As brands and businesses continue to make CSR-related gaffes, such as Starbucks’ recent racial-profiling crisis, Americans are increasingly seeking information about corporate social and environmental responsibility, particularly from news coverage, according to the ninth annual Sense & Sustainability Study from comms firm G&S Business Communications.
Sharp reversals in key trends indicate a stronger public appetite for knowledge about business responsibility and sustainability, most notably:
- Half of Americans (49 percent) rely on news media, a spike from last year (43 percent in 2017, which marked the five-year low)
- Significantly fewer Americans (25 percent) are staying uninformed (down from 32 percent in 2017)
- There is a five-year peak among those who read sustainability reports (18 percent in 2018, up from earlier highs of 16 percent in both 2017 and 2014)
Consumers are likely taking cues from high-profile crises, examples of which include the 2014 contamination of drinking water in Flint, Michigan, the 2016 controversy over EpiPen pricing, as well as the 2018 Starbucks racism incident. Specific perceptions indicate signs of both progress and setbacks:
- When comparing their current views to those from five years ago, 3 in 5 Americans (60 percent) are equally or more confident that employers promoting workplace diversity and inclusion are likely to attract the best talent.
- Only about 1 in 5 people (19 percent) feel certain they can safely drink the water in Flint, Michigan.
- More than three-quarters (77 percent) do not feel sure they can obtain pharmaceutical products at fair prices.
“Amid spasms of upheaval that test public trust in institutions to protect people and the environment, Americans are demanding harder evidence in the form of facts and figures to inform their decisions and actions,” said Ron Loch, G&S managing director and sustainability consulting leader.
“As the U.S. midterm elections approach, it will be critical to weigh public skepticism about government accountability in emergencies,” Loch added. “Scrutiny of corporate culture also has intensified among Americans, as seen in their position favoring business adoption of diversity and inclusive practices. Business communicators who are stewards of corporate reputations and brand value must heed the urgent call from stakeholders for more intelligent, respectful discourse with those who vote with their wallets, ballots, and efforts at work.”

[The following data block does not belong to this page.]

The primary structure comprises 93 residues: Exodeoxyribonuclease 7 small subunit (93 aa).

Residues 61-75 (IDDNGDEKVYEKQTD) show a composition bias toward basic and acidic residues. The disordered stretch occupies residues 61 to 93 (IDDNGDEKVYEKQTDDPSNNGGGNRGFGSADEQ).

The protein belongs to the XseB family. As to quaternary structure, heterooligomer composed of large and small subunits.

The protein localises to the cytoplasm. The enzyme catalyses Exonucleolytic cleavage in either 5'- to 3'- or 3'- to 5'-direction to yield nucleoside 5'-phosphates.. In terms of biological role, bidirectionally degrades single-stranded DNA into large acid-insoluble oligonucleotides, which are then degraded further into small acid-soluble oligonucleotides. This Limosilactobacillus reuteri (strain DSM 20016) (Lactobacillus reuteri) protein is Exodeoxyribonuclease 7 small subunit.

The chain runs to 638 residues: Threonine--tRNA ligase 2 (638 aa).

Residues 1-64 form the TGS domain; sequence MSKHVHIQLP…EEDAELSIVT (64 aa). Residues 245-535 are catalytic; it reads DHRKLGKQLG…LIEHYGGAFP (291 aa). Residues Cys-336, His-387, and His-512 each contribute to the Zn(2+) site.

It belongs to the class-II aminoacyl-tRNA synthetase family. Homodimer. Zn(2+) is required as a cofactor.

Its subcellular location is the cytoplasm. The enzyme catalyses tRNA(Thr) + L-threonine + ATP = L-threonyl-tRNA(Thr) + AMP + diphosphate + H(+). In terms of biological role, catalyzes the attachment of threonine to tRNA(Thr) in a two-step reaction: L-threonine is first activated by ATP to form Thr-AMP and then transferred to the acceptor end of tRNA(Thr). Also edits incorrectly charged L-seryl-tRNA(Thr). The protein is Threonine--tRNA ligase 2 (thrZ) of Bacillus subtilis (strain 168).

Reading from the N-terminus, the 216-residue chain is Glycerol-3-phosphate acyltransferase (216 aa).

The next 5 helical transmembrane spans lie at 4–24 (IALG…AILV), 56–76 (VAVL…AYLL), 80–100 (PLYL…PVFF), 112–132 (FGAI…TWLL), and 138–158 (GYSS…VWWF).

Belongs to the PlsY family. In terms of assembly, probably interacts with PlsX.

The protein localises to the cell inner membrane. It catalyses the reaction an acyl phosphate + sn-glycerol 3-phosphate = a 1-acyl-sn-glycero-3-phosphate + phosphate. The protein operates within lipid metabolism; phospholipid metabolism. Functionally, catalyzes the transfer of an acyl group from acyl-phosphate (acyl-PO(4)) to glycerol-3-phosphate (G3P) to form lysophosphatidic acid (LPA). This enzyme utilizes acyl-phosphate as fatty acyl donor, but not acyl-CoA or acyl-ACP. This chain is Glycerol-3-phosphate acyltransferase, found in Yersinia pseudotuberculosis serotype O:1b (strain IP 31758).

When asked to compare their perceptions from five years ago, Americans reveal weakening confidence in the accountability of government.
- Nearly two-thirds of Americans (64 percent) are less confident or outright uncertain about elected officials promising action beyond thoughts and prayers after a public emergency.
- There is a similar mix of eroding confidence and general uncertainty among nearly two-thirds of Americans (65 percent) regarding government protection of the environment and its responsible use of natural resources.
- Most Americans (56 percent) feel a blend of growing skepticism or lack of surety that government will hold accountable businesses that do not protect the privacy of consumer data.
The opinion poll was conducted online by YouGov Plc for G&S in August 2018 among 2,659 U.S. adults.
Get Your Daily PR Updates
Subscribe to get daily PR News updates from Bulldog Reporter
With harmful content and other crises potentially around every (social media) corner these days, brands and businesses need to be proactive when it comes to protecting their reputation and their customers. Seems like a no-brainer, but new research reveals this is not...
As the world is evolving, with globalization and the rise of technology, one might become afraid about their public relations business. And is there a need for public relations in the new world? There is a need for it, of course, although certain aspects of it are...
As the country gears up to mark the 50th anniversary of the Apollo 11 moon landing, hucksters of knock-off T-shirts are celebrating as surely as the rest of the nation. They have been hawking their wares almost virally on Facebook timelines. And the social media giant...